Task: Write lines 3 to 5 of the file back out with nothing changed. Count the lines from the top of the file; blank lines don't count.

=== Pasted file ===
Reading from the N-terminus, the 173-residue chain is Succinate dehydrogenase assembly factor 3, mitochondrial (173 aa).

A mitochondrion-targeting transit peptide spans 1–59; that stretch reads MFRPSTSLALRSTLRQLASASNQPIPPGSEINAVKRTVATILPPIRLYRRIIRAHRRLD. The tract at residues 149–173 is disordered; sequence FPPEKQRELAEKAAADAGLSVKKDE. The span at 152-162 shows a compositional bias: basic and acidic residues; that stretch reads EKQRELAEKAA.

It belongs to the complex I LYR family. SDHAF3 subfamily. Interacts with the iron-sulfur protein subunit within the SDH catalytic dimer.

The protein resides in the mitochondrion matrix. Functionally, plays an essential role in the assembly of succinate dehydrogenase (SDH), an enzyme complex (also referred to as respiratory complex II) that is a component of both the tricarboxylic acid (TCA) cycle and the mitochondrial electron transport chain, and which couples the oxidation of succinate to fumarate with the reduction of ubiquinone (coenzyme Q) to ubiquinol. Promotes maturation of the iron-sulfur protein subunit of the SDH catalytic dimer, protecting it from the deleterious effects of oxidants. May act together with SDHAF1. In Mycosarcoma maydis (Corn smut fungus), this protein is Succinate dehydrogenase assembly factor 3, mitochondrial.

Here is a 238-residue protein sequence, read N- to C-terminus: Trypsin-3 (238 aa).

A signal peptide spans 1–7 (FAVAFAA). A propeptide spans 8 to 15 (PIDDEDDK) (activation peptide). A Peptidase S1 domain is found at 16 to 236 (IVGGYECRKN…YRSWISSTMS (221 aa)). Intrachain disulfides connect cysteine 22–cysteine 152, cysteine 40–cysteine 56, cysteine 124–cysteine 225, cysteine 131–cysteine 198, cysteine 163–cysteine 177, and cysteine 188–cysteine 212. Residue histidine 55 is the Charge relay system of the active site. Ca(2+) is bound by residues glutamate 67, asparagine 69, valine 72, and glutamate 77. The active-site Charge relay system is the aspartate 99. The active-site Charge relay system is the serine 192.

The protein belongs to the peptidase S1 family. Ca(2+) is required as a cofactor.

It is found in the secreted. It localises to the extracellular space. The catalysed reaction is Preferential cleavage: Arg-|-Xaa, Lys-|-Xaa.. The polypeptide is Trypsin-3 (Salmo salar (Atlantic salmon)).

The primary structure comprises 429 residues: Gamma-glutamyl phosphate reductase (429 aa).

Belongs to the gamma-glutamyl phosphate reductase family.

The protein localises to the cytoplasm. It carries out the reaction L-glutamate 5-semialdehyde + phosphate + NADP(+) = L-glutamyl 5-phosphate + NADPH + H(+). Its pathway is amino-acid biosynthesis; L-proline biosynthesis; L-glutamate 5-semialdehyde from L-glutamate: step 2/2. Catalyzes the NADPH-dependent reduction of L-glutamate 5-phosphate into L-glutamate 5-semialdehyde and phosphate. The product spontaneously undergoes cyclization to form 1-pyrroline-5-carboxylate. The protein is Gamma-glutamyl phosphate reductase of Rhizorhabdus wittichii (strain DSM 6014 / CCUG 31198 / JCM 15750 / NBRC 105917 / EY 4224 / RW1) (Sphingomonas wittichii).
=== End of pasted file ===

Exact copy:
It belongs to the complex I LYR family. SDHAF3 subfamily. Interacts with the iron-sulfur protein subunit within the SDH catalytic dimer.

The protein resides in the mitochondrion matrix. Functionally, plays an essential role in the assembly of succinate dehydrogenase (SDH), an enzyme complex (also referred to as respiratory complex II) that is a component of both the tricarboxylic acid (TCA) cycle and the mitochondrial electron transport chain, and which couples the oxidation of succinate to fumarate with the reduction of ubiquinone (coenzyme Q) to ubiquinol. Promotes maturation of the iron-sulfur protein subunit of the SDH catalytic dimer, protecting it from the deleterious effects of oxidants. May act together with SDHAF1. In Mycosarcoma maydis (Corn smut fungus), this protein is Succinate dehydrogenase assembly factor 3, mitochondrial.

Here is a 238-residue protein sequence, read N- to C-terminus: Trypsin-3 (238 aa).